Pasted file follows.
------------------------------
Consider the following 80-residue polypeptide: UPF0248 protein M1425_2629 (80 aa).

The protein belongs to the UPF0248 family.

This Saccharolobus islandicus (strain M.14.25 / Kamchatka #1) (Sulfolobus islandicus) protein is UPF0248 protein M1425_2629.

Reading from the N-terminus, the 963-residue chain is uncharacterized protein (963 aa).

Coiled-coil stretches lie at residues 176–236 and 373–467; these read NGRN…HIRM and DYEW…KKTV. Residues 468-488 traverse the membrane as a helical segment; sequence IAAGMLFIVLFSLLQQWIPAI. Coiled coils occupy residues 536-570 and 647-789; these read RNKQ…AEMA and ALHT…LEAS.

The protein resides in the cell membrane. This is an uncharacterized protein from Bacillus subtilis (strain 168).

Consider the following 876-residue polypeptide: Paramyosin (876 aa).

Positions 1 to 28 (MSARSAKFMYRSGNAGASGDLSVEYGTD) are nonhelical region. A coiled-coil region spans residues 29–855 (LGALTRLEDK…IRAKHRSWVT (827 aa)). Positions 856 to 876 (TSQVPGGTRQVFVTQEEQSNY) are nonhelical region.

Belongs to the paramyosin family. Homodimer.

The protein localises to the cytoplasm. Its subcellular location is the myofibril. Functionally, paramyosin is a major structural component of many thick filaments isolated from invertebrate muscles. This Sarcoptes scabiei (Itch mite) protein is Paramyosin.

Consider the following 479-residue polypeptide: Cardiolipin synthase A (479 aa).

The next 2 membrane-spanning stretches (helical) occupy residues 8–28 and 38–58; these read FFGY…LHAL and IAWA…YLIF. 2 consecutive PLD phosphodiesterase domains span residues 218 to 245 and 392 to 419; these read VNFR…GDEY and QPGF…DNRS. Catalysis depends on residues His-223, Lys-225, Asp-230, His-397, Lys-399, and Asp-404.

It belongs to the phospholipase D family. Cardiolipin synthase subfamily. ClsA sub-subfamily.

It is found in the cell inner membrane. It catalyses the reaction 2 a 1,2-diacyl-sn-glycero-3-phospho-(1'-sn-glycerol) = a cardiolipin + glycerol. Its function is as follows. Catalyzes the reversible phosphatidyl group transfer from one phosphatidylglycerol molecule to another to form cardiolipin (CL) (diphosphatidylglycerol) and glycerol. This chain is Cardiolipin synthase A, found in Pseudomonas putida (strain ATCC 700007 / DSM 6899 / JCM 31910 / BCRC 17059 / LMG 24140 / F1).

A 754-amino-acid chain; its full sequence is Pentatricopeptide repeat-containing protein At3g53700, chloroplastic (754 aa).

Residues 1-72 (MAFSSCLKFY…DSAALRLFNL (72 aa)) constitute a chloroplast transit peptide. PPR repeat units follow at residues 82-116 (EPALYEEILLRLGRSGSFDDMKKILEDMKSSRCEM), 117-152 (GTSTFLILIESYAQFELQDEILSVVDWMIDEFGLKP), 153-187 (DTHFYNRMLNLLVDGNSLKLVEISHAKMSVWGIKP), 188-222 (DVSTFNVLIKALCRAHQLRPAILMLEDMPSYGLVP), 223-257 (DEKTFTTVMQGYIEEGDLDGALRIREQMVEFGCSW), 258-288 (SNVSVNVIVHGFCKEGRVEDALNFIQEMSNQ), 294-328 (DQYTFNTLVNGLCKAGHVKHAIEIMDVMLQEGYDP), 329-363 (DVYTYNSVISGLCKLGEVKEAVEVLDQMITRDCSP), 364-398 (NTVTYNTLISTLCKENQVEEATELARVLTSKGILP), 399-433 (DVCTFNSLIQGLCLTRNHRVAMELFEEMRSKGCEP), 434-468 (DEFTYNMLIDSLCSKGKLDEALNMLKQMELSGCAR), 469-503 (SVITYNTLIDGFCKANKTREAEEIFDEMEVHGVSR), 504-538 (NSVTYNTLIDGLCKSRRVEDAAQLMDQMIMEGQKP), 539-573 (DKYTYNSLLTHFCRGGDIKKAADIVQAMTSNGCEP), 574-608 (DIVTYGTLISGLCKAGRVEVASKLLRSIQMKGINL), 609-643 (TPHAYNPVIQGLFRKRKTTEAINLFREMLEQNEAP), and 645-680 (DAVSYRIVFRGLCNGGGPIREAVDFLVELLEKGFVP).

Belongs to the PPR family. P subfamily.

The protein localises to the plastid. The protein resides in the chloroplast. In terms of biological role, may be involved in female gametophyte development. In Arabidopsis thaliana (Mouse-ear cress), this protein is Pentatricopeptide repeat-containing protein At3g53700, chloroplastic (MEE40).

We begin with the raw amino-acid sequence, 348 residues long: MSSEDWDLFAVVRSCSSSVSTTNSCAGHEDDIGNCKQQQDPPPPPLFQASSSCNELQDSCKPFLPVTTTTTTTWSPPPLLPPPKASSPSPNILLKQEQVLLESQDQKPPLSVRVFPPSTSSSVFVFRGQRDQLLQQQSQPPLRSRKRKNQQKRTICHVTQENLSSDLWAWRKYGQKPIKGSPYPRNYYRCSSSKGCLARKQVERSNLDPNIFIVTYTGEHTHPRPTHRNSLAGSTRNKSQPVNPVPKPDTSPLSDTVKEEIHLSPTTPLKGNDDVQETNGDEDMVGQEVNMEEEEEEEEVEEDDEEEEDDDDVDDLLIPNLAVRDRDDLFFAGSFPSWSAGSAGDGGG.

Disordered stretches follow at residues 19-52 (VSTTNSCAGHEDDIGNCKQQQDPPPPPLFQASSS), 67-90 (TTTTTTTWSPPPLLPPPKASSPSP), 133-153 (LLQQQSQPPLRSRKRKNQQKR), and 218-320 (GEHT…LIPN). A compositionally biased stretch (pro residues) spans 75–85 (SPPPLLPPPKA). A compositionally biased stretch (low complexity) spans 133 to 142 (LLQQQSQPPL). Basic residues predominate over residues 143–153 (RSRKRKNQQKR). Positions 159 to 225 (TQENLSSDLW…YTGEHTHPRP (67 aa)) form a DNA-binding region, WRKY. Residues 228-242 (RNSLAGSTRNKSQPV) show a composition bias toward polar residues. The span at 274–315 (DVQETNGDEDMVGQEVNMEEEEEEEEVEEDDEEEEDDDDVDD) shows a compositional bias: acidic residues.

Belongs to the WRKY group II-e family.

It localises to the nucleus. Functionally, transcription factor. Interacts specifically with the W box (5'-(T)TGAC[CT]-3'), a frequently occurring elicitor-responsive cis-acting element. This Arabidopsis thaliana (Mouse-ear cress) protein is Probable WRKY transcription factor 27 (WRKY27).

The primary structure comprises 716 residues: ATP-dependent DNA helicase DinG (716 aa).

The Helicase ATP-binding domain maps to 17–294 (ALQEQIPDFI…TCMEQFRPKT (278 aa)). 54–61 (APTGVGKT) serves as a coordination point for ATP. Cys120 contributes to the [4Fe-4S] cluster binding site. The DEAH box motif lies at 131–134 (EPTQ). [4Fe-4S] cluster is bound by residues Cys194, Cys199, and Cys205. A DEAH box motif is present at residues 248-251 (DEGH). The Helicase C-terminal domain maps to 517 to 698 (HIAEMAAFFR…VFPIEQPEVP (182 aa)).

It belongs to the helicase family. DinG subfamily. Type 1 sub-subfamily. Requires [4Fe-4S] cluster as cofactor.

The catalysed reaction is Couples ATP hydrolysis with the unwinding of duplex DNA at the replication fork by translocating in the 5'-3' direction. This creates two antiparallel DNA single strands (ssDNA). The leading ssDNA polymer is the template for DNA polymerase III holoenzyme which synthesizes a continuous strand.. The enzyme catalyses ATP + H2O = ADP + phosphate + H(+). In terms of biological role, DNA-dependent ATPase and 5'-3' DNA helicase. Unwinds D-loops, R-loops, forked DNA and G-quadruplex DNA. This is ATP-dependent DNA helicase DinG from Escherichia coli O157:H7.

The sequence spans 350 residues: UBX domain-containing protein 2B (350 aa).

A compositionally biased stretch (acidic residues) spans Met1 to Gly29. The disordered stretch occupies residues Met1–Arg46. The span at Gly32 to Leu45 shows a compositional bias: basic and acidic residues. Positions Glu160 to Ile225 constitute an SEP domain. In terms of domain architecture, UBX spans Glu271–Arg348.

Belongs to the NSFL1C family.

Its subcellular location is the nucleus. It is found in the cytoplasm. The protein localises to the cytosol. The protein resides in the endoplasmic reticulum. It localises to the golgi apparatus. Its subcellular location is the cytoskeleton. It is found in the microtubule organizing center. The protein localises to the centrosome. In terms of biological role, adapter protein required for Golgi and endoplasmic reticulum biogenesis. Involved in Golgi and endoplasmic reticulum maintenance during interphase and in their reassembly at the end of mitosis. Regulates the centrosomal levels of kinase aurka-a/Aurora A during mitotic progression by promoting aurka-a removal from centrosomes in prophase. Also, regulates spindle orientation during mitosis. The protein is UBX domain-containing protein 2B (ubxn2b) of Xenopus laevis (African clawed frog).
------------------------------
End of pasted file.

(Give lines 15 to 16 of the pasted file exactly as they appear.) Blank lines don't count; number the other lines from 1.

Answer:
A 754-amino-acid chain; its full sequence is Pentatricopeptide repeat-containing protein At3g53700, chloroplastic (754 aa).

Residues 1-72 (MAFSSCLKFY…DSAALRLFNL (72 aa)) constitute a chloroplast transit peptide. PPR repeat units follow at residues 82-116 (EPALYEEILLRLGRSGSFDDMKKILEDMKSSRCEM), 117-152 (GTSTFLILIESYAQFELQDEILSVVDWMIDEFGLKP), 153-187 (DTHFYNRMLNLLVDGNSLKLVEISHAKMSVWGIKP), 188-222 (DVSTFNVLIKALCRAHQLRPAILMLEDMPSYGLVP), 223-257 (DEKTFTTVMQGYIEEGDLDGALRIREQMVEFGCSW), 258-288 (SNVSVNVIVHGFCKEGRVEDALNFIQEMSNQ), 294-328 (DQYTFNTLVNGLCKAGHVKHAIEIMDVMLQEGYDP), 329-363 (DVYTYNSVISGLCKLGEVKEAVEVLDQMITRDCSP), 364-398 (NTVTYNTLISTLCKENQVEEATELARVLTSKGILP), 399-433 (DVCTFNSLIQGLCLTRNHRVAMELFEEMRSKGCEP), 434-468 (DEFTYNMLIDSLCSKGKLDEALNMLKQMELSGCAR), 469-503 (SVITYNTLIDGFCKANKTREAEEIFDEMEVHGVSR), 504-538 (NSVTYNTLIDGLCKSRRVEDAAQLMDQMIMEGQKP), 539-573 (DKYTYNSLLTHFCRGGDIKKAADIVQAMTSNGCEP), 574-608 (DIVTYGTLISGLCKAGRVEVASKLLRSIQMKGINL), 609-643 (TPHAYNPVIQGLFRKRKTTEAINLFREMLEQNEAP), and 645-680 (DAVSYRIVFRGLCNGGGPIREAVDFLVELLEKGFVP).